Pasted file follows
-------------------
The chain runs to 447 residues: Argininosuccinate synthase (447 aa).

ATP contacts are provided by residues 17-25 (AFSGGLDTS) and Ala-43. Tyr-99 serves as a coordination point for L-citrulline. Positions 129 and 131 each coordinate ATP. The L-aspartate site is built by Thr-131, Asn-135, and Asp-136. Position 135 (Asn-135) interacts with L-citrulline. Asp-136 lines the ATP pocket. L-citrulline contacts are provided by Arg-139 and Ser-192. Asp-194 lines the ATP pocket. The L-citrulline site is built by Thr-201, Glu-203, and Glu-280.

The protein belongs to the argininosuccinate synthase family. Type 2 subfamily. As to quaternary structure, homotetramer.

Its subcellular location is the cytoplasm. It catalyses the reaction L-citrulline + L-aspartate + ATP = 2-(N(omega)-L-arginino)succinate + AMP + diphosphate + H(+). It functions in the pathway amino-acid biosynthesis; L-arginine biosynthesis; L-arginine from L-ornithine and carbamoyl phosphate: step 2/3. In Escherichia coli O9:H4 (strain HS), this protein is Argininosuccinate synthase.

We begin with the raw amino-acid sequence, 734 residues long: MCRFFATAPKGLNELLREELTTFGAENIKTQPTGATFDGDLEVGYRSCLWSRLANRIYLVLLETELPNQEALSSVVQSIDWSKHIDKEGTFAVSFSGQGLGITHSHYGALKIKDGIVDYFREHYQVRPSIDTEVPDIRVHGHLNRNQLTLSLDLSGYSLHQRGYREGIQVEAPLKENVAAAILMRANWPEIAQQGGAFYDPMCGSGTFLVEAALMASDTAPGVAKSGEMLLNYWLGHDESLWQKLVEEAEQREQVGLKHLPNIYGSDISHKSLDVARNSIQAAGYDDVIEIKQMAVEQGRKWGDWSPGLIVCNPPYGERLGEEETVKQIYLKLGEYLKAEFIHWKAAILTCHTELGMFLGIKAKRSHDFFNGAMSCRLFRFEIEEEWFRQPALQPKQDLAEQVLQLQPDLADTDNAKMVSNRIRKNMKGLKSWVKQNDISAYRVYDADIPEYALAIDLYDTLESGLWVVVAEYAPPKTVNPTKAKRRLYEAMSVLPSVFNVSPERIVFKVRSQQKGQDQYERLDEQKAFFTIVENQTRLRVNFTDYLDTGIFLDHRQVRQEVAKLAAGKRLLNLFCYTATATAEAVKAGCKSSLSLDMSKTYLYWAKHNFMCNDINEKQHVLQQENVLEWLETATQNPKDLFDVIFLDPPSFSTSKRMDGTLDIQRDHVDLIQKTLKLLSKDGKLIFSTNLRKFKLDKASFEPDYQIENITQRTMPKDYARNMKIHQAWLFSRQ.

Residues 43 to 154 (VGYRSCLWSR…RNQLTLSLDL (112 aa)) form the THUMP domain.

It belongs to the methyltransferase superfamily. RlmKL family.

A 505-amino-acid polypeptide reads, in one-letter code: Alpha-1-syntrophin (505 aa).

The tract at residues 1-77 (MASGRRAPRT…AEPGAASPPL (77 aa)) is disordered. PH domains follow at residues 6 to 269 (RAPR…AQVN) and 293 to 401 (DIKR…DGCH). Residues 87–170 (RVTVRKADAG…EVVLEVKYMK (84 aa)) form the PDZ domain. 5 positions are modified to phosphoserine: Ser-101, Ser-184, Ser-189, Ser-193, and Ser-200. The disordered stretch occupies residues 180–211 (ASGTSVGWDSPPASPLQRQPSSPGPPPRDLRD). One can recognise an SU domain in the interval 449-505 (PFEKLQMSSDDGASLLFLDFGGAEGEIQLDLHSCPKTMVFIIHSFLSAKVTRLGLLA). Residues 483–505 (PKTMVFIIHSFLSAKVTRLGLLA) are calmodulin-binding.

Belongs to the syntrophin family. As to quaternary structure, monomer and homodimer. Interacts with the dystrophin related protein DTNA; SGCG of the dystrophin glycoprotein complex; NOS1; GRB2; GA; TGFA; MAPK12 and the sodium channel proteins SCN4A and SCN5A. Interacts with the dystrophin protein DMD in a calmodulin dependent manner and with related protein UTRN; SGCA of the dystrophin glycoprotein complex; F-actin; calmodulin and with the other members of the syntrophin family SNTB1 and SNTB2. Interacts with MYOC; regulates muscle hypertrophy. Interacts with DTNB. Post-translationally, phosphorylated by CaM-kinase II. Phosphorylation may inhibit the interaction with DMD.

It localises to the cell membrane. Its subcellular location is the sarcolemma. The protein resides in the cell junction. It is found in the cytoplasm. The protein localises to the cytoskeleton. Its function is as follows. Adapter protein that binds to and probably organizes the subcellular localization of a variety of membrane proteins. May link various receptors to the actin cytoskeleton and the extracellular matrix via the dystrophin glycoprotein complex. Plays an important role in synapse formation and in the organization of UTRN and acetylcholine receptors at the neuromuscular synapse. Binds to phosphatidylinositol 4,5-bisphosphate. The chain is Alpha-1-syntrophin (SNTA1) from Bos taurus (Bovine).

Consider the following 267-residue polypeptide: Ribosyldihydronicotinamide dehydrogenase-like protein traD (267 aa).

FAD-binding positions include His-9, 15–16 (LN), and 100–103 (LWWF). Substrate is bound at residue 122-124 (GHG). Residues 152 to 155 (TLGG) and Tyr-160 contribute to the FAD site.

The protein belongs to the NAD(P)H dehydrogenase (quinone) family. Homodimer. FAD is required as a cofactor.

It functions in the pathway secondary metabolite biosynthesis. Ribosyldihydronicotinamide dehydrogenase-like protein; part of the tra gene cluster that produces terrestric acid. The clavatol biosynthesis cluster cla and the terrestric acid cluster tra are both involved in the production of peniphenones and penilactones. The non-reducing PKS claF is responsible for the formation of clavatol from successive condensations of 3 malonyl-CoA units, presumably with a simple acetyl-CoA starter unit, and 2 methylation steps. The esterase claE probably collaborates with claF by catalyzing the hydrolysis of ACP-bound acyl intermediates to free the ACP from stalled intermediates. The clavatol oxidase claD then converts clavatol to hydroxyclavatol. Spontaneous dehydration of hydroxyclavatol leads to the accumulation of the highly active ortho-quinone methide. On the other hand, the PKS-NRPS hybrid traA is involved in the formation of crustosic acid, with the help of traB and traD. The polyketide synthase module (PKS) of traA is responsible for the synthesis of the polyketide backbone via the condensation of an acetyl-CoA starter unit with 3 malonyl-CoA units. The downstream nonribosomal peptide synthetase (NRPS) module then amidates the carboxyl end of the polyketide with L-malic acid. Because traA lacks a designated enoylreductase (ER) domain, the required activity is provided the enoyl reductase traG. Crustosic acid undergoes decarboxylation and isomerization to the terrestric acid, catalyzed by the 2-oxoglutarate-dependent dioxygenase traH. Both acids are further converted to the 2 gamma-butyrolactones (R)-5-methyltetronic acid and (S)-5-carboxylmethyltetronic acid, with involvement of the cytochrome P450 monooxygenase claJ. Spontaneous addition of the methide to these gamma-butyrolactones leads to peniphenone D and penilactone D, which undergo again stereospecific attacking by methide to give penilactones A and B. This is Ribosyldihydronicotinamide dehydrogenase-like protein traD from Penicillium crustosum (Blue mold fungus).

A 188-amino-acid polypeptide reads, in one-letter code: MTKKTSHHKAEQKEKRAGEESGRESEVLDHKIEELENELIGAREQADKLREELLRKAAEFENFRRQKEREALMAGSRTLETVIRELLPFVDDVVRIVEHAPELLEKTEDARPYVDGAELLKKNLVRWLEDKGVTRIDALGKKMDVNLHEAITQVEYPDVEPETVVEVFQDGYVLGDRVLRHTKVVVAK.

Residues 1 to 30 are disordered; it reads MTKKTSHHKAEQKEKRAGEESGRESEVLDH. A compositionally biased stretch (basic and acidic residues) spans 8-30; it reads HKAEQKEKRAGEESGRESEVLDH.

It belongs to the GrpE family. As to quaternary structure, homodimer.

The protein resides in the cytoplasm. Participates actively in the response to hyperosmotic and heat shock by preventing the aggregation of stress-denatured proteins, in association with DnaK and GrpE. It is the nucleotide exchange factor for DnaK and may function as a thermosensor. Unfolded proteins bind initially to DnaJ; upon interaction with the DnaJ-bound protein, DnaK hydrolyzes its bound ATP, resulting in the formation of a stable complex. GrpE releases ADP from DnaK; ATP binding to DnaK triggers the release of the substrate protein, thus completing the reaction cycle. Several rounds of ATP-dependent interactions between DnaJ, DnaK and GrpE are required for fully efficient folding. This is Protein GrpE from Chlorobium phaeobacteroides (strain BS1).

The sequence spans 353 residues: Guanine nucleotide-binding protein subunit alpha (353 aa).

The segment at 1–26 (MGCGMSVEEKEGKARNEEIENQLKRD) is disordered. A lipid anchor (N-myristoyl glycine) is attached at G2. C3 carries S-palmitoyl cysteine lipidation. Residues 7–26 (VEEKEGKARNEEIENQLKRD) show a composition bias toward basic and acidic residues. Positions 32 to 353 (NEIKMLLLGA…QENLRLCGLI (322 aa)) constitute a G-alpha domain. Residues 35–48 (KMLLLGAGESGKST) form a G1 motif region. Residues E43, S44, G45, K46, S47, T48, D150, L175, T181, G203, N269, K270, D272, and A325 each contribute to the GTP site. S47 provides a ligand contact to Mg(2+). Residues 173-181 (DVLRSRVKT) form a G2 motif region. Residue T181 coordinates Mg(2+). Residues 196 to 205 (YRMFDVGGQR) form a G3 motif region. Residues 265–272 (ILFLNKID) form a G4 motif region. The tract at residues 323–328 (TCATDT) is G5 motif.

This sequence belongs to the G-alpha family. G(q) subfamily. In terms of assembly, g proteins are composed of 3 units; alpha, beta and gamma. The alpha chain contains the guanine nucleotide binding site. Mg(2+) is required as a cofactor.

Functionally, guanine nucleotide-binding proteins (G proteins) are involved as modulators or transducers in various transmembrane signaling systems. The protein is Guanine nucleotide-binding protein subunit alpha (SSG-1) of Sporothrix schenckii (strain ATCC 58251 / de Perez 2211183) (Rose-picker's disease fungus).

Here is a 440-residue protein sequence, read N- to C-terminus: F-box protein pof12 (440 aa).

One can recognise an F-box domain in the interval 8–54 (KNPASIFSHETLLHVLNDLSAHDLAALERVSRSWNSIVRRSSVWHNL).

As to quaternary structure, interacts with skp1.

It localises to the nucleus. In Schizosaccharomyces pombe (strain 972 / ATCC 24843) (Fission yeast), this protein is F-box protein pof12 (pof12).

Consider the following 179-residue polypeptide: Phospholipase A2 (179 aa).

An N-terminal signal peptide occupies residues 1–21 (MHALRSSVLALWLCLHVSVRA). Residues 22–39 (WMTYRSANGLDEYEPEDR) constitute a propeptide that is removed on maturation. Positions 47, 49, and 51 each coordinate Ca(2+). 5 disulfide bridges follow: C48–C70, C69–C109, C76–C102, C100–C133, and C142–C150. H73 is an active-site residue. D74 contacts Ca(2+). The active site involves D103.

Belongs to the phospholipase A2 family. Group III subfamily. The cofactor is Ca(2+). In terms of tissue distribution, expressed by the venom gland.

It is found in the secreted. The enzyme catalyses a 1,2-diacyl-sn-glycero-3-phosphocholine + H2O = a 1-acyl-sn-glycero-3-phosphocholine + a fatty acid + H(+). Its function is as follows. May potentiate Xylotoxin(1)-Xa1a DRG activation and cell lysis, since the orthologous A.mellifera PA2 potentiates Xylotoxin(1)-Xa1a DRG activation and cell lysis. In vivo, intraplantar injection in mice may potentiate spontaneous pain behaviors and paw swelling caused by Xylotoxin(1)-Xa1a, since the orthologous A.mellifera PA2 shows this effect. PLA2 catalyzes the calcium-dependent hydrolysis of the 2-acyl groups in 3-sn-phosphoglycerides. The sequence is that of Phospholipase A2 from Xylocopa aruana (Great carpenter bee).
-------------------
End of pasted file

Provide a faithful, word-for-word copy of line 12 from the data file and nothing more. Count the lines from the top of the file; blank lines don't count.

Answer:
Consider the following 267-residue polypeptide: Ribosyldihydronicotinamide dehydrogenase-like protein traD (267 aa).